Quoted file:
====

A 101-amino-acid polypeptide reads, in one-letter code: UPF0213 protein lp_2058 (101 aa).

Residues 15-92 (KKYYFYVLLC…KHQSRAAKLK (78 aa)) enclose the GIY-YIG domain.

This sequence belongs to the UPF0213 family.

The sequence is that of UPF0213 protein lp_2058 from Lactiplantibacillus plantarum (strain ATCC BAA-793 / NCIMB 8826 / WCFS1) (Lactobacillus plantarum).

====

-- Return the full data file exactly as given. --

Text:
A 101-amino-acid polypeptide reads, in one-letter code: UPF0213 protein lp_2058 (101 aa).

Residues 15-92 (KKYYFYVLLC…KHQSRAAKLK (78 aa)) enclose the GIY-YIG domain.

This sequence belongs to the UPF0213 family.

The sequence is that of UPF0213 protein lp_2058 from Lactiplantibacillus plantarum (strain ATCC BAA-793 / NCIMB 8826 / WCFS1) (Lactobacillus plantarum).